Tunisian jurist, jailed businessman formally advance to presidential run-off
TUNIS – Tunisia’s election authority confirmed Tuesday that law professor Kais Saied and jailed media mogul Nabil Karoui would advance to a presidential run-off after they beat establishment candidates in the first round of voting.
The two political outsiders with no government experience shocked Tunisia’s centrist establishment and the Islamist Ennahda party with their first-round victory, which analysts said reflected voters’ growing disillusionment with a political class seen as out of touch with their needs.
Since Tunisia’s 2011 uprising, citizens have been hard hit by increasing unemployment and inflation, on top of a rising cost of living.
The two leading presidential candidates, who are vying to replace the late President Beji Caid Essebsi after his death in office two months ago, said they were ready to usher in a new era for the country.
"Tunisians have written a new and brilliant page in the history of Tunisia," Saied said after the first exit polls showed him as in the lead. "I am an independent, but I am ready to work with all parties to build a new Tunisia."
He has yet to disclose his exact programme for meeting the main challenges faced by the country, including its economic slowdown, high unemployment rate and lingering security threat, including from extremists.
Karoui, who remained in jail as official results were being tallied, wrote on Twitter that by voting him on to the next round of elections, Tunisians had “punished those who have sought to steal your votes by throwing me in jail.”
"With your trust to choose me among the two first candidates in the elections among 26 contenders you voiced strongly that your against 'injustice, poverty and exclusiveness. You said 'yes to a fair state, yes to a better future, yes to hope," Karoui wrote.
"Your message is clear and is heard across the whole world," he added.
Saied won 18.4% of the vote while Karoui took 15.6%, defeating all other candidates, including the representative of the Islamist Ennahda party, Interim Parliament Speaker Abdelfattah Mourou, who finished third with 12.9% of the vote.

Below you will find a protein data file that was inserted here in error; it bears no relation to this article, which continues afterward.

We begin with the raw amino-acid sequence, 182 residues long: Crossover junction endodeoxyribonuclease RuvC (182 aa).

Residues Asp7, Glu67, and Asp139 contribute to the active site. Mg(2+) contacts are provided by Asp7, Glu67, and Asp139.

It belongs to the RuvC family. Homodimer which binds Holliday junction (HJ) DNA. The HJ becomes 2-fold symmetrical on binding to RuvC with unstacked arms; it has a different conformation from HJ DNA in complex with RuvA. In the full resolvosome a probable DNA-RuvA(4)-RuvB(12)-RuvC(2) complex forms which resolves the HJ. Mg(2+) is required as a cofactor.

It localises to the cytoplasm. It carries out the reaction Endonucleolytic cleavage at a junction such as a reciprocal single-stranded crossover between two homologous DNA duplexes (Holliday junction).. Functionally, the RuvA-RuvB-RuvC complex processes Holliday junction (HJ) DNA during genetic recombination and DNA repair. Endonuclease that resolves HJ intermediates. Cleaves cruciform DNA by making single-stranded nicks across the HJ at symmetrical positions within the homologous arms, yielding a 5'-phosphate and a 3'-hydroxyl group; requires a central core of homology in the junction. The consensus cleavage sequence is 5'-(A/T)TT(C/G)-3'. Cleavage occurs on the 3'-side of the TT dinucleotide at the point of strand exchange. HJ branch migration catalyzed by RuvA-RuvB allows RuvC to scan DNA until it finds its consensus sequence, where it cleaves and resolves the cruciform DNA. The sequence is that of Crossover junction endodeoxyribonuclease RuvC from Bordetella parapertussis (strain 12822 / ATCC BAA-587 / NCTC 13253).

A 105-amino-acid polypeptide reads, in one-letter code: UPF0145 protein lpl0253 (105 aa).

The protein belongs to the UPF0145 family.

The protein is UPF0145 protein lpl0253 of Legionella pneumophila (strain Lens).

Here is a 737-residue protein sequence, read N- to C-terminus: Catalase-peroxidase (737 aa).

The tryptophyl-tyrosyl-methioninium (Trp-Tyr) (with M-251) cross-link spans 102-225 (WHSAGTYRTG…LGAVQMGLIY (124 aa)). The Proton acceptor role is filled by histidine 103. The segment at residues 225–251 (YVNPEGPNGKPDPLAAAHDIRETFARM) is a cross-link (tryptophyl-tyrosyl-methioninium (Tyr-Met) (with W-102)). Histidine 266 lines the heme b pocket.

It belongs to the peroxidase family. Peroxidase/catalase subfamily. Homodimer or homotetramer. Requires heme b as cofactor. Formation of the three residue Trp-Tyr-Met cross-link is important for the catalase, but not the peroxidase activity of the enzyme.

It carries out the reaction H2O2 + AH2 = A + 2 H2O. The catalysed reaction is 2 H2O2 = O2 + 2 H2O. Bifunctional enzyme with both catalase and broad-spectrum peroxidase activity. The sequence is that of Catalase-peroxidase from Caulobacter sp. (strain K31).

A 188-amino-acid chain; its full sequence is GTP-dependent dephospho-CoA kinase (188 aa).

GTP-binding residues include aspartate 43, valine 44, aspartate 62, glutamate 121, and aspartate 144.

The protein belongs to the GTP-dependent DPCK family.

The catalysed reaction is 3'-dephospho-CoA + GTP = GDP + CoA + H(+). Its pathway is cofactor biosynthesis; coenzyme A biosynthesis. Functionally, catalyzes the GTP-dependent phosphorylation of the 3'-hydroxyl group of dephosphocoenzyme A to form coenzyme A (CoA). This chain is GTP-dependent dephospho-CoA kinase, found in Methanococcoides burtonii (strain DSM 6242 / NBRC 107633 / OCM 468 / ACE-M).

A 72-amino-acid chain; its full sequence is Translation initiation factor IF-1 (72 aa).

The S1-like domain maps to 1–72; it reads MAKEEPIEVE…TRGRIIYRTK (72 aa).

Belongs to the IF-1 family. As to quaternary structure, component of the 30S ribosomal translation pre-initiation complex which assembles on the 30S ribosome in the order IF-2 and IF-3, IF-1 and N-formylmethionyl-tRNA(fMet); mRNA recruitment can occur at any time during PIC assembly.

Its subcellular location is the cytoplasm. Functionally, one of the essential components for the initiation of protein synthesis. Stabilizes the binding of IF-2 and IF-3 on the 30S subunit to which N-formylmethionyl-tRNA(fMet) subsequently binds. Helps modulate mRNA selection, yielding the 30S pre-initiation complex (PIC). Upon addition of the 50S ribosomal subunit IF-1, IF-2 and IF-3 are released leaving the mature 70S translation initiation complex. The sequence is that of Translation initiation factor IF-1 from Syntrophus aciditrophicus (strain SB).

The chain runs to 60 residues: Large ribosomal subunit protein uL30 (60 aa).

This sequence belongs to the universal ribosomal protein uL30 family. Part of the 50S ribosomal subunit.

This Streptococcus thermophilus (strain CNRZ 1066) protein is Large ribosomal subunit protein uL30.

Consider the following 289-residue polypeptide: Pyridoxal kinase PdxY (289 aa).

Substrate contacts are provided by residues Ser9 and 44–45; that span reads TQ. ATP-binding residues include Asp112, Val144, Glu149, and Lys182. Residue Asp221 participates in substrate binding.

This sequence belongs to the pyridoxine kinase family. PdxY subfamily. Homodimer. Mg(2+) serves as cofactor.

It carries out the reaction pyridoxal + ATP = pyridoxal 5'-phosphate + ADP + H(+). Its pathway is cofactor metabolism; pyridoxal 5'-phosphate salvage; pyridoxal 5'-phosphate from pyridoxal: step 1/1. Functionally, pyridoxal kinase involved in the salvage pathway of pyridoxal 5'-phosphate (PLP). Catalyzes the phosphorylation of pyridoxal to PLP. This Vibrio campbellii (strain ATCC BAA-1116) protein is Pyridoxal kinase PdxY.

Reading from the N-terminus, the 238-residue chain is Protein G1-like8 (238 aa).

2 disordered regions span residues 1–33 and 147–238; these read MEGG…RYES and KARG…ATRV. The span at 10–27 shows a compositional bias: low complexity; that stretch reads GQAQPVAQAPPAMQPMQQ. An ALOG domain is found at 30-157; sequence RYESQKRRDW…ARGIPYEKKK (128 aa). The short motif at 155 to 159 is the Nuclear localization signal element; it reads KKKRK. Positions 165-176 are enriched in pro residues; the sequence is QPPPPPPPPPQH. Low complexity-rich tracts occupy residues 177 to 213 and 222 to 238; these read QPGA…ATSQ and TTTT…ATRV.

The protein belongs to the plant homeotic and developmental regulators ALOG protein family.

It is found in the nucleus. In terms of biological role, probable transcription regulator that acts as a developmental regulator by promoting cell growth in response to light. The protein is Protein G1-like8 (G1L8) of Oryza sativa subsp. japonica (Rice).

Defence Minister Abdelkrim Zbidi won 10.7% to lead the centrist crowd, ahead of Prime Minister Youssef Chahed who received just 7.4%.
About 3 million of Tunisia’s 7 million registered electorate cast ballots, ISIE President Nabil Bafoun said, 20% lower than in 2014 presidential elections.
The ISIE said its observers recorded many infractions and violations during the process but none significant enough to impact the results.
EU election observers said they were satisfied with the calm and well-structured process that took place on short notice.
“(The ISIE) carried out preparations in an efficient way, despite a reduced calendar due to early presidential elections," said Fabio Massimo Castaldo, head of the EU mission.
Questions remained about the status of Karoui, who has been jailed since August 23 on charges of money laundering and tax evasion tied to a 2014 investigation.
ISIE officials said that Karoui retained all his “political rights” as a candidate because he has not yet been convicted of a crime or barred from office from running.
“A citizen can only be barred from competing in elections when he is sentenced to 10 or more years in prison with additional legal stipulations that he is stripped of his electoral rights,” said ISIE official Tlil Msasri at a press conference in Tunis.
However, if Karoui is convicted before the election date he could be stripped of his standing, the official said. Jurist regard such a prospect as very unlikely as any definitive sentencing after three levels of appeals would take months. The second round would take place at the latest on October 13.
If Karoui wins, he added, “we will announce his victory and submit its authenticity to the parliament, which will summon him to take the oath as president after the legislative authority interacts with the judiciary in the issue of Karoui.”
"The ISIE has authority over the elections without interference from the judiciary or political spheres," he added.
Some election observers had raised concerns that Karoui was unable to campaign on equal footing with other candidates or participate in televised debates that featured all other major contenders.
Instead, Karoui’s supporters, led by his wife Salwa Smaoui, ran the campaign on his behalf while he remained behind bars.